Cells lysed in agarose plugs after irradiation are processed within the plugs to avoid mechanical shear of DNA. The 3′ phosphate ends (and all phosphates) are removed by alkaline phosphatase treatment, then 5′ phosphates are added back by polynucleotide kinase (T4 PNK) in preparation for ligation. Short 5′ phosphorylated ssDNA fragments are then passively eluted from agarose plugs after thermal denaturation and incorporated into paired-end sequencing libraries by ligation of random hexamer overhang adapters. Adaptor dimers are removed by size selection before and after PCR amplification of libraries.

Extended Data Figure 2 Reproducibility, sequence bias, robustness to crosslinking, and genome coverage of RICC-seq data sets.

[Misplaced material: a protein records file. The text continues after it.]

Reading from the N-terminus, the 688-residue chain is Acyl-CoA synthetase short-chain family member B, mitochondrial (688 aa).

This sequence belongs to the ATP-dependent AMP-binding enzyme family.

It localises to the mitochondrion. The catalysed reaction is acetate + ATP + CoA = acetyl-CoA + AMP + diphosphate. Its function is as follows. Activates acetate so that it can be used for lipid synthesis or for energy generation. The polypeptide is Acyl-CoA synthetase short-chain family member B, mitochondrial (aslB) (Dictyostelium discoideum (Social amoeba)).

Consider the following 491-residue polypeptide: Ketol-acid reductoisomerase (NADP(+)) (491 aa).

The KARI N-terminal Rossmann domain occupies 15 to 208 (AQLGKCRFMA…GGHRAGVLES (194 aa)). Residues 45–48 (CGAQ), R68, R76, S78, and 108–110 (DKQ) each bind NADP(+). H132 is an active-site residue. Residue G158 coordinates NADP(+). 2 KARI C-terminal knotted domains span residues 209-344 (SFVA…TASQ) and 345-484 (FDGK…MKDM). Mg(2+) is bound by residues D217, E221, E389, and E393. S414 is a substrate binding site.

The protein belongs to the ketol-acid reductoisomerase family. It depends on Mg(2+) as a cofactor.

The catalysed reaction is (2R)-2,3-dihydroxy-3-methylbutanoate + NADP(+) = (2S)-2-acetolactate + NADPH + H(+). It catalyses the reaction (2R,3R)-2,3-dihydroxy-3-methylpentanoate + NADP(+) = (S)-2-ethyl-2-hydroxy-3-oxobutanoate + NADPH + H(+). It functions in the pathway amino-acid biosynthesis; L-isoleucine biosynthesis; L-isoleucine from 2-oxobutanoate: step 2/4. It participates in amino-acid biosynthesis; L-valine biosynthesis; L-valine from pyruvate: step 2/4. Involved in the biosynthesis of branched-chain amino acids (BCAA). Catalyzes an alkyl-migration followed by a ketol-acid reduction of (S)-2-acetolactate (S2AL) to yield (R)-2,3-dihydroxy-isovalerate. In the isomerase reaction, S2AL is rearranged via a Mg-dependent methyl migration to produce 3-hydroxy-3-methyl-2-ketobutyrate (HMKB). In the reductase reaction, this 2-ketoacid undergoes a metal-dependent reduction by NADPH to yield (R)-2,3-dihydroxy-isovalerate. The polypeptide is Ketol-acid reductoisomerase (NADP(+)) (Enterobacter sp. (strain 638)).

a, Irradiated cell samples (300 Gy and 0 Gy) compared between two technical replicates and 300 Gy fragment size distributions compared after subtraction of scaled 0 Gy histograms. b, Fragment size distributions compared between three biological replicates. Owing to their low random DNA cleavage baselines, experiments 1 and 2 were used for genome-wide fragment length profile analysis and calibration of the exponential cleavage model (Figs 2, 3, 4). Experiment 3 has a higher background of non-specific breaks, probably because of mild nuclease contamination during the plug processing steps of the protocol. Although the low signal-to-background ratio of this experiment led us to exclude it from genome-wide distribution analysis, we did include it in V-plot and footprint generation to obtain higher sequencing coverage of ~78 bp fragments (Fig. 1 and Extended Data Fig. 3). Background subtraction of 0 Gy signal is as in a. c, Fragment end sequence bias for all irradiation conditions in an experiment with machine-mixed random hexamer adaptor oligonucleotides. d, Fragment end sequence bias in biological replicate processed with hand-mixed random hexamer adaptor oligonucleotides. e, Raw fragment size distributions obtained from live and formaldehyde/EGS-crosslinked cells (subsampled to same sequencing depth). f, Normalized expected RICC-seq fragment density from cellular chromatin (red) or dechromatinized DNA (black) estimated by dividing the number of fragments within annotated peaks by the number within size-matched control regions elsewhere in the genome (error bars represent s.e.m. with n = 3 independent experiments; centre value is mean). g, Ratio of cellular fragment density ratio to genomic DNA fragment density ratio from f. h, P values for comparisons in g (Mann–Whitney U test; n = 3 biological replicates).